Rulings of Law
At the North Georgia Annual Conference on June 3-5, the conference’s board of trustees presented a path for churches to disaffiliate under the provisions established by the 2019 General Conference.
The presentation prompted two questions of law. Bishop Sue Haupert-Johnson issued two rulings of law on July 8 in response.
The Judicial Council, the denomination’s top court, must review all bishops’ rulings of law. The Judicial Council has not yet released its coming docket.
Haupert-Johnson told UM News that Mt. Bethel’s acting leaders have made a number of financial and personnel decisions that are clearly in violation of the Book of Discipline. “This includes imposing limits on the role and compensation of the appointed pastor-in-charge,” she said.
Among the exigent circumstances for the church’s transfer of assets, the conference lists changing its governance structure to a seven-person executive committee with full authority and no time limit on terms. Such a committee does not exist in the Discipline’s church governance structure. The conference said Mt. Bethel also has made plans to use credit lines, transfer interests in assets and sell property without approvals of a church administrative council or charge conference.
Leaders at Mt. Bethel did not immediately respond to UM News’ request for comment beyond their statement.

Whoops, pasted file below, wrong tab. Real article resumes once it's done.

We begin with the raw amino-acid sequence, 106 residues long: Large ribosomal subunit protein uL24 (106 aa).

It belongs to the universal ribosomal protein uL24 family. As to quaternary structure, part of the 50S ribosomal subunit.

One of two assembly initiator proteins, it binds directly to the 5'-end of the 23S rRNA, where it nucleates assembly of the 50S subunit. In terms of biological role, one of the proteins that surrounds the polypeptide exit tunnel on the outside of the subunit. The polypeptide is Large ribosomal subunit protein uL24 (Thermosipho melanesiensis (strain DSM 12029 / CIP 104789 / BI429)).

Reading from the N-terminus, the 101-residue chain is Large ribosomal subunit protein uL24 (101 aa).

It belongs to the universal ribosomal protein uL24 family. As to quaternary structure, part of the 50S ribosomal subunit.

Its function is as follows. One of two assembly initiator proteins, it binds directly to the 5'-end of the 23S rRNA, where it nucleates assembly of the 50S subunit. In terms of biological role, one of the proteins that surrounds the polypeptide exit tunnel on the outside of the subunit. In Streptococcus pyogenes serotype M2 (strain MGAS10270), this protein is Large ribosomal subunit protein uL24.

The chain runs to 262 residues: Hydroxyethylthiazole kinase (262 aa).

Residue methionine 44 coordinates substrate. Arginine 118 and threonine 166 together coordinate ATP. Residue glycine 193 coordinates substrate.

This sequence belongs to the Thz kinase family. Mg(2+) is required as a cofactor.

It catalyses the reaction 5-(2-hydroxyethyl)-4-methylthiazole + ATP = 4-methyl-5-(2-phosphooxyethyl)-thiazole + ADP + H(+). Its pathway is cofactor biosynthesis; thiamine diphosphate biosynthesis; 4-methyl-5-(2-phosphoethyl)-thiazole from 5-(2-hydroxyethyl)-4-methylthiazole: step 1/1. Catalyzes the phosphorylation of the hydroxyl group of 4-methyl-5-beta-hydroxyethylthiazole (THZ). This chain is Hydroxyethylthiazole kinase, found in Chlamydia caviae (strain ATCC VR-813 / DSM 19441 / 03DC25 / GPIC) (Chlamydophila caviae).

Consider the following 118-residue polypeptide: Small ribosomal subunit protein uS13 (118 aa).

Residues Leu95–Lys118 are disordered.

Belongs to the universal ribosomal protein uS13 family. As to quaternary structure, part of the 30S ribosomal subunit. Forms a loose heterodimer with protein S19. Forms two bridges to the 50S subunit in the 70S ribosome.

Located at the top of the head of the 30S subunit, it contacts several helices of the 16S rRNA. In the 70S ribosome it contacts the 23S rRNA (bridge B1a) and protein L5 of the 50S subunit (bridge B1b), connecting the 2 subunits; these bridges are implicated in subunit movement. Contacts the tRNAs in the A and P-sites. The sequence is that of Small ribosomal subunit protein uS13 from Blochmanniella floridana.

“I know Mt. Bethel to be a great church,” Usry said. “I am working tirelessly for the church and am absolutely FOR Mt. Bethel. I will continue to seek solutions to this present crisis and will not be deterred. I routinely ask people to pray for God’s protection and provision over the Bride of Christ at Mt. Bethel.”
The strife at Mt. Bethel comes at a time of strain within The United Methodist Church.
The coming General Conference, the denomination’s top legislative assembly, faces multiple proposals to divide the denomination after decades of debate over the status of LGBTQ people. The global COVID-19 pandemic has pushed back General Conference to Aug. 29-Sept. 6, 2022, putting those proposals on hold.
Mt. Bethel has not been a bystander in the debate. The church is part of the traditionalist advocacy group the Wesleyan Covenant Association and hosted its global gathering in 2018. The Wesleyan Covenant Association is overseeing the formation of the Global Methodist Church, a new traditionalist denomination that plans to break away from The United Methodist Church.
In the meantime, the Discipline has a provision for churches to disaffiliate, providing they meet certain requirements, including paying two years’ of apportionments — or shares of church giving — as well as its pension liabilities, determined by the conference.
In their statement, Mt. Bethel leaders said by taking legal action, the conference is seizing “assets which will become property of Mt. Bethel once it completes a process for disaffiliating from the United Methodist Church, initiated in April 2021.”
One of the requirements is that the congregation approves disaffiliation by at least a two-thirds majority of a church’s professing members present at the vote. Such a vote will likely not occur until at least next spring, a church spokesperson told the Marietta Daily Journal.
For now, both Usry and Haupert-Johnson ask for prayer.
“I am thankful for the people of the North Georgia Conference, in all their varied contexts, and covet your prayers for them,” Haupert-Johnson told UM News. “I especially ask for prayers for Mt. Bethel UMC and its community.”
This article originally appeared here.